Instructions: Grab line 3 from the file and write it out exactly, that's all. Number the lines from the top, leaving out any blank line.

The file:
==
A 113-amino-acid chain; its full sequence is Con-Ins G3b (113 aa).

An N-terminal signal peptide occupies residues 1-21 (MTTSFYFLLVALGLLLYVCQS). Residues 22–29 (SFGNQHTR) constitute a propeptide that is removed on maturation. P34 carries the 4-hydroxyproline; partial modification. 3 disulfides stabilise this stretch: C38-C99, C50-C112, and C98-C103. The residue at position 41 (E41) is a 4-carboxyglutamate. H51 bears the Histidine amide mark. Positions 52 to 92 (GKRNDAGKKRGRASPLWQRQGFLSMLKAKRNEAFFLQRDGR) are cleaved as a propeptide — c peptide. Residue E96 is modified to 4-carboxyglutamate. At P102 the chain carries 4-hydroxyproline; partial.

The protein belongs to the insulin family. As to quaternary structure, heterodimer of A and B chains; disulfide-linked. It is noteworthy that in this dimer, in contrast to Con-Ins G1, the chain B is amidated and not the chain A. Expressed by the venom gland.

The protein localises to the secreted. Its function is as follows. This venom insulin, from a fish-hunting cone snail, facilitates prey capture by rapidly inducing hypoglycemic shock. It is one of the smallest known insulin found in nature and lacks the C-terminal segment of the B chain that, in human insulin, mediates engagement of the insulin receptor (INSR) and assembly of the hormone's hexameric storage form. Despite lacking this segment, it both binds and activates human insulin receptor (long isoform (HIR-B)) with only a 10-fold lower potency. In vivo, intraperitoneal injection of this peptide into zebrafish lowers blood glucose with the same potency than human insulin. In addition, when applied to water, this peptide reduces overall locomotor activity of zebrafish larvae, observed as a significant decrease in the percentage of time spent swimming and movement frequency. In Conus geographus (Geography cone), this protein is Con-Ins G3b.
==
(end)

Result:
The protein belongs to the insulin family. As to quaternary structure, heterodimer of A and B chains; disulfide-linked. It is noteworthy that in this dimer, in contrast to Con-Ins G1, the chain B is amidated and not the chain A. Expressed by the venom gland.